All of today’s most successful tech companies share one trait: they create value from “bits” much more so than from “atoms.”
Let me explain.
Bits versus atoms
Atoms are the physical assets of a business such as inventory, property and infrastructure, and people. Bits are digital or otherwise intangible assets, including software and intellectual property. Bits can be more disruptive because they are easier and faster to distribute, more scalable, and cheaper than atoms (per unit revenues), so focusing on them to create value generates a much higher return on invested capital.
But profitability is just a benevolent side effect of the real rationale for a “bit-driven” strategy: building innovative and efficient products that improve experiences and increase savings.
Major tech companies know this, and they have focused their investment strategies away from atoms and onto bits. And even if they are not conscious of this, they drive in that direction as they strive for higher profitability.
Take Apple as an example. Its business may seem to focus on physical devices, but its real profit comes from its bits: its brand, its cloud, the App Store, iTunes and, of course, iOS.
Amazon originally aspired to ship physical books, but what makes for a lot of its revenues – and much of its contribution margins – today are more intangible offerings like Amazon Web Services, Marketplace, Prime, and Kindle.
This is a vital lesson for tech founders. When developing a startup’s business model and strategy, founders need to start by distinguishing their company’s atoms from its bits. From the start, they might need to rely on atoms to assure quality and efficiency, as Apple and Amazon did in the beginning.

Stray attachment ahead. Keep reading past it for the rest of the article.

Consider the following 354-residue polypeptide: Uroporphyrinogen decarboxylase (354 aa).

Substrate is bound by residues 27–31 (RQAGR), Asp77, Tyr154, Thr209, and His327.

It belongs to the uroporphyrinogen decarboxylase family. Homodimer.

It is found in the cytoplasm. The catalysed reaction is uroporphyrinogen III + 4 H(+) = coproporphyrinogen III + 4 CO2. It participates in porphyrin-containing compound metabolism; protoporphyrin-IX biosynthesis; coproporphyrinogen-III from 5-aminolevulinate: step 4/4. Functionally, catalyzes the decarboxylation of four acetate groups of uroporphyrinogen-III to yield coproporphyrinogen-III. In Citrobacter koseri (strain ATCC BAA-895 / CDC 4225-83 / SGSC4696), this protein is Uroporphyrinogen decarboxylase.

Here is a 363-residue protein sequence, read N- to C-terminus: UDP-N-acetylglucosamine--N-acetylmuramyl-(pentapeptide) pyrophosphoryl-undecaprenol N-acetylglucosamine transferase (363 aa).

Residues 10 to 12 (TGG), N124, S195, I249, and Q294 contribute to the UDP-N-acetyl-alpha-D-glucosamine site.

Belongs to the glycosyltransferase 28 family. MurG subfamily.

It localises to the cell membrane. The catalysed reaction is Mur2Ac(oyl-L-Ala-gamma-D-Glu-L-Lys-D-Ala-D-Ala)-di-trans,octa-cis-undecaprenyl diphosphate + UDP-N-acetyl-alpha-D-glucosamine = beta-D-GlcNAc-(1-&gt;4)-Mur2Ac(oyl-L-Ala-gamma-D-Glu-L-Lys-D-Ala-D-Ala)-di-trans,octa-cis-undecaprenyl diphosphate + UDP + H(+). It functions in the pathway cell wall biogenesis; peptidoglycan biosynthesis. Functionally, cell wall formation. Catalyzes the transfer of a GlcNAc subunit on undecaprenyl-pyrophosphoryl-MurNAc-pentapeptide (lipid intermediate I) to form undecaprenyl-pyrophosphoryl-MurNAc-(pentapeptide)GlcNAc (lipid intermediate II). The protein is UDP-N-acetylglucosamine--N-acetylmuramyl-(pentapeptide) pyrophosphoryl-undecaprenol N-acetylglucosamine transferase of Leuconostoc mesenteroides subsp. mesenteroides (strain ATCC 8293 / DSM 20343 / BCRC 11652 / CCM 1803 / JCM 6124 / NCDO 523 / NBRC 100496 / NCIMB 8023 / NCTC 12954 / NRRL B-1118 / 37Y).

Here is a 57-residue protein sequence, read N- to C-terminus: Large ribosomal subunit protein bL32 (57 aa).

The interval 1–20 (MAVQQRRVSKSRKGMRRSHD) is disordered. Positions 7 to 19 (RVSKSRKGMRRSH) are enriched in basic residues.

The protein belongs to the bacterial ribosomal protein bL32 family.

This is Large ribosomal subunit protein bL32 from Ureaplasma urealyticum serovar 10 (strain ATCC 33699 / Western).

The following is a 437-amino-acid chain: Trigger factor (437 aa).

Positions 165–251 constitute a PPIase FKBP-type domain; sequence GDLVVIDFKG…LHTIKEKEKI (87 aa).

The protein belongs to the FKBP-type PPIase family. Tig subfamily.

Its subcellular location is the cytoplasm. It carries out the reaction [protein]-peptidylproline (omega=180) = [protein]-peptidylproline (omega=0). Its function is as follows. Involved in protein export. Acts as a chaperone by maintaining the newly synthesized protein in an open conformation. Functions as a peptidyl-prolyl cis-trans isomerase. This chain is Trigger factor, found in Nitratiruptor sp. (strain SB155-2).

But as a company moves forward, its goal should be to gradually shift to outsourcing or digitizing its assets. Both the market and society as a whole are constantly seeking more efficient ways to gain higher value, and companies that focus on bits will more easily achieve those goals.
Don’t get me wrong. In the end, we live in a world of atoms, and much of what we perceive as valuable involves “things” versus just “information.” The trick is to leverage your business’ bits to drive its atoms and to have as little variable cost tied to atoms as possible.
Control atoms to control quality
When a very new company is competing for market share, the quality of its product or service is more important than profitability. New users won’t leave more established competitors behind in favor of an untested startup that offers a mediocre product.
Tighter control over atoms may be necessary to ensure high quality in the early stages. This is why Apple, for example, started out owning most of its factories even though it outsources almost all of its manufacturing today. Once a successful startup matures, it can start to outsource and become more asset-light, just like Apple did.
New users won’t leave more established competitors behind in favor of an untested startup that offers a mediocre product.
Ninja Van, the logistics company we at Monk’s Hill Ventures first funded in 2015, is another good example of this trajectory. When Ninja Van starts up in a new city, it needs to control the quality of its service. That means hiring its own employees and leasing its own fleet of delivery trucks and bikes. Over time, however, it will work with third parties to make the company more asset-light.
The value in digital